tampabay.com

80,000 chickens good to go after melamine scare

By ASSOCIATED PRESS
Published May 19, 2007


WASHINGTON

About 80, 000 chickens that were fed contaminated pet food scraps can be released for processing because testing showed meat from the birds is safe to eat, the Agriculture Department said Friday. The chickens, bred to lay eggs hatched for chicks, had been held on Indiana farms after eating feed that included the industrial chemical melamine blamed in the deaths of cats and dogs. Testing showed that melamine does not accumulate in birds and is quickly eliminated by their bodies, the USDA said.

LITTLE EGG HARBOR TOWNSHIP, N.J.

Rain helps bring fire under control

A wildfire that has burned 27 square miles of forest and 18 homes was between 90 percent and 95 percent contained Friday afternoon, aided by the second rainfall in three days. It would likely be another day or so before it was declared under control, officials said. New Jersey Air National Guard officials said the fire might have been sparked by a flare dropped from an F-16 into the tinder-dry southern New Jersey Pinelands during a training mission Tuesday. The military has promised to reimburse property owners if investigations find the jet was to blame, and officials began handing out claims forms Thursday. Elsewhere, a fire in northern Minnesota that has burned 117 square miles in the United States and Canada could be brought under control by Sunday, officials said.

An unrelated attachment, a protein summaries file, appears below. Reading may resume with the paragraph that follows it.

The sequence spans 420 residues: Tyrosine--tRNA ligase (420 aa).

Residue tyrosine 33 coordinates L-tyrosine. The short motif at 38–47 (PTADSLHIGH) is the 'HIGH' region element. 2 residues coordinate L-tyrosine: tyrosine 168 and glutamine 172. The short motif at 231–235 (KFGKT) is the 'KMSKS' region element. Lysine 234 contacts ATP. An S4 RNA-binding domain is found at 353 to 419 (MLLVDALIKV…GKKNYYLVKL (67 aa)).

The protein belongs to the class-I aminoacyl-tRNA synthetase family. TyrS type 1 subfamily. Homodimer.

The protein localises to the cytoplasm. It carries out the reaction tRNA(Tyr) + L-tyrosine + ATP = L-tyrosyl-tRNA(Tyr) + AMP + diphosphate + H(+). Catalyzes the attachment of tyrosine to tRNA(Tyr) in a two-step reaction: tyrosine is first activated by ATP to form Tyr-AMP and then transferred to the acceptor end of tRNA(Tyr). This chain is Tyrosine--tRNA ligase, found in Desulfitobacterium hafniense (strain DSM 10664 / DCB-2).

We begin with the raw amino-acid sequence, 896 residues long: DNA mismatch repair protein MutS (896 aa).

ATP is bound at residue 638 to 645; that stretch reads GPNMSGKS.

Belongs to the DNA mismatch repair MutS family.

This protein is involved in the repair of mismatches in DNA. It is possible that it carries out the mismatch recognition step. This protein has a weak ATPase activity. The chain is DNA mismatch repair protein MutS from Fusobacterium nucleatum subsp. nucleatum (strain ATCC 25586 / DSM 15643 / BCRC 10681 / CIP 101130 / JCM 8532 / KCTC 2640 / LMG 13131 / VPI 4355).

CHARLESTON, W.VA.

New rules seek to avoid mine blasts

Underground coal mines will be required to take far stronger action to prevent future explosions like the one that killed 12 men at the Sago Mine last year under emergency rules issued Friday by the federal Mine Safety and Health Administration. The rules, which take effect Tuesday, follow MSHA's conclusion that lightning sparked methane gas in a sealed section of the West Virginia mine. Mine operators will be required to give up the long-standing practice of sealing and forgetting abandoned sections of underground mines. Companies will now be required to monitor such areas for explosive gases and in some cases evacuate miners.